#100DaysOfCode in Python Transcripts
Chapter: Days 91-93: Database access with SQLAlchemy
Lecture: Your turn: Day 2
0:00 On Day 2, you're going to focus on building out the database models and the database structure.
0:06 So, recall from the presentation, that what you need to do is use some kind of base class that comes from
0:13 SQLAlchemy, and have all of your models derive from that. So, here's the example we had for our move, in our game,
0:19 and it derived from model base, we controlled the table, by putting table name in there. This is optional, but I like to do it.
0:27 And then we just defined all the columns. Has integers, or has date times or strings, and then be sure to give it a primary key,
0:34 and auto-increment if that's an integer, nice and easy. And then you're going to need to actually go and create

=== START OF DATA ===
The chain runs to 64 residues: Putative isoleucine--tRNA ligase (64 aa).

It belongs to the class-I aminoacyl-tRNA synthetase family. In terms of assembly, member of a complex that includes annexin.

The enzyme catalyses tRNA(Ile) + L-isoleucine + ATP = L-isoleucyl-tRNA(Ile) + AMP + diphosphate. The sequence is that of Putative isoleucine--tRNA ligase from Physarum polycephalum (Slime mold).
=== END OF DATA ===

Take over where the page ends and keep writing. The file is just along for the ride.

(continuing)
0:41 the database, using your base model there. And create a session factory for use later. Alright, so if you run this code, already,
0:49 you should actually have some kind of database file, and whatever you call it here, you'll have down here. And then, you can either look at it,
0:56 if you're using Pycharm Pro, in Pycharm Pro, or you can use a DB Browser for SQLite. Either way, this is going to get your database structure
1:05 all up and running. Final warning, or final note here: Beware, you cannot modify existing tables, so for example,
1:12 this move, if I decided I also wanted some other value here, like the opponent's role, or you know, whatever,
1:20 if I want to change this, at all, once I run this bit here, it's fixed, can't change it. SQLAlchemy will just ignore it, and it probably will crash
1:30 when you try to work with it, who knows. So, if you want to do that, you need to use what's called
1:33 migrations, or for this little example, the easiest way would be to just delete the database file, and start over and it will create it, new.
1:40 But in production, migrations, or some kind of database script to do the change, is what's required.